A couple of recent cases have come down that I think are worthy of mention.
The first is Brown v. Mid-Century Insurance Company (Case No. B238357, filed 4/2/13). In that case the California Court of Appeals ruled that the length of time a pipe leaks determines coverage rather than the circumstances of the pipe failure itself. In this case, the insureds first noticed condensation on the inside of windows and surrounding drywall. They cleaned but it returned within a day. In a week, they noticed mold forming around the windows. A few weeks later, a family member entered the crawl space and observed damp soil. At that point, they hired a plumber who diagnosed a leak in the hot water line under the slab. The plumber opened the slab, found the leak and made the repair.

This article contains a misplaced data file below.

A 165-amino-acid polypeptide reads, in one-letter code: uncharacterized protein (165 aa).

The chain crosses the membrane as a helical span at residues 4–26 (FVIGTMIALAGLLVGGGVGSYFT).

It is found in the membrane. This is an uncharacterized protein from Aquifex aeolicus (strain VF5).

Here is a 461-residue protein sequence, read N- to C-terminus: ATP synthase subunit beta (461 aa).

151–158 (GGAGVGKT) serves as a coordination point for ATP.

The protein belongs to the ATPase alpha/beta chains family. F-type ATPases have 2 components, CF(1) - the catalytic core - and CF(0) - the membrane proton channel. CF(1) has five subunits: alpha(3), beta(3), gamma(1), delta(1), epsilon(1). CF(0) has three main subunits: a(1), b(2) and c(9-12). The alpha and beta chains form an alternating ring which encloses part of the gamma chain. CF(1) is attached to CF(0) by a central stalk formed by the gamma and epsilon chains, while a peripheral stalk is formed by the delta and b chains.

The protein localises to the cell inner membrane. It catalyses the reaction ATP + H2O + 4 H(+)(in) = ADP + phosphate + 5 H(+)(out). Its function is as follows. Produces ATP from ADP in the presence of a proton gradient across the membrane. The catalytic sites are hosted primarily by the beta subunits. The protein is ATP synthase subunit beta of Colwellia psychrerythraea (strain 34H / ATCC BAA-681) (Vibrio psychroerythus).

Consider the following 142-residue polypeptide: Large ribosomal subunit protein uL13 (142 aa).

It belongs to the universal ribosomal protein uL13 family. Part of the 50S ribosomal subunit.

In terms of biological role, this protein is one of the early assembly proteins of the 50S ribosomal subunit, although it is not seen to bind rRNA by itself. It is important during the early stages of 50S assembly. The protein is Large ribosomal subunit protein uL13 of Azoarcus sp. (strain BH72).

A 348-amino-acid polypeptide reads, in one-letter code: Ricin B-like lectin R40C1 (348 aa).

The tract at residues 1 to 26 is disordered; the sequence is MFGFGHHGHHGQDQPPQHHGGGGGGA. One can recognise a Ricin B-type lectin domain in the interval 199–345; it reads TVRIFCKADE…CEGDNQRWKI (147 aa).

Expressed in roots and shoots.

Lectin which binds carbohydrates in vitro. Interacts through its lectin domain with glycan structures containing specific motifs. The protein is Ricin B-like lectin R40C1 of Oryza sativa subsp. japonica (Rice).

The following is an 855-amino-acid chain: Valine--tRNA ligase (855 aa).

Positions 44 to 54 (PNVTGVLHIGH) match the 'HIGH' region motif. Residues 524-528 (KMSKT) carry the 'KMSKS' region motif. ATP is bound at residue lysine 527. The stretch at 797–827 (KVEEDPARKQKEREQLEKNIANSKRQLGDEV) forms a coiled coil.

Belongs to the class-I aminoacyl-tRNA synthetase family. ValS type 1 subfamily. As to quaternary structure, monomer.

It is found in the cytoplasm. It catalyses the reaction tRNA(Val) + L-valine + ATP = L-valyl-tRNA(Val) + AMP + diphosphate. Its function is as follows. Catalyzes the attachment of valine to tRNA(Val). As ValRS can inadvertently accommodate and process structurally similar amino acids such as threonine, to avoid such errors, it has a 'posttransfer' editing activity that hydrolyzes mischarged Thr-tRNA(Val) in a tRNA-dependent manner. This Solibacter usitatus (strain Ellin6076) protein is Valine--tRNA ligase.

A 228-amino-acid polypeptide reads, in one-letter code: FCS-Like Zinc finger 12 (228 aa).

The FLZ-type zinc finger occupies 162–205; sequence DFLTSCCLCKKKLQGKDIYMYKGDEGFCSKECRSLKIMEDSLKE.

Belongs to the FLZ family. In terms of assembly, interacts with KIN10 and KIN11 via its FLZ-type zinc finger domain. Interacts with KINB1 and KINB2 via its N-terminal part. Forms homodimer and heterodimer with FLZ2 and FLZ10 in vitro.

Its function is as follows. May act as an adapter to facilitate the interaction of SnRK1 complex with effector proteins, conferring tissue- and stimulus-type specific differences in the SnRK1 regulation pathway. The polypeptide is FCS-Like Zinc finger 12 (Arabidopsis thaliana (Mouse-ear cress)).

The insured’s expert argued that even if the corrosion of the pipe had been gradual wear and tear, there was a precise instant when it suffered a sudden breach. The Court disagreed, finding that there was no sudden and accidental discharge, and even if the pipe failed suddenly, the damage was a result of a discharge over a period of time.
The second case is Travelers Property and Casualty Company of America v. Superior Court (2013 West Law, 1638157). In this case Travelers issued a policy of insurance that had been in effect for less than sixty days when vandalism was discovered. The policy provided that no coverage existed where a building was vacant for more than sixty days before a theft and vandalism loss. The insured argued that since the policy had not been in effect for sixty days, the limitation could not be enforced. The Court of Appeals disagreed and applied the limitation retrospectively from the date of loss as the property had been vacant for more than sixty days prior to the loss occurring.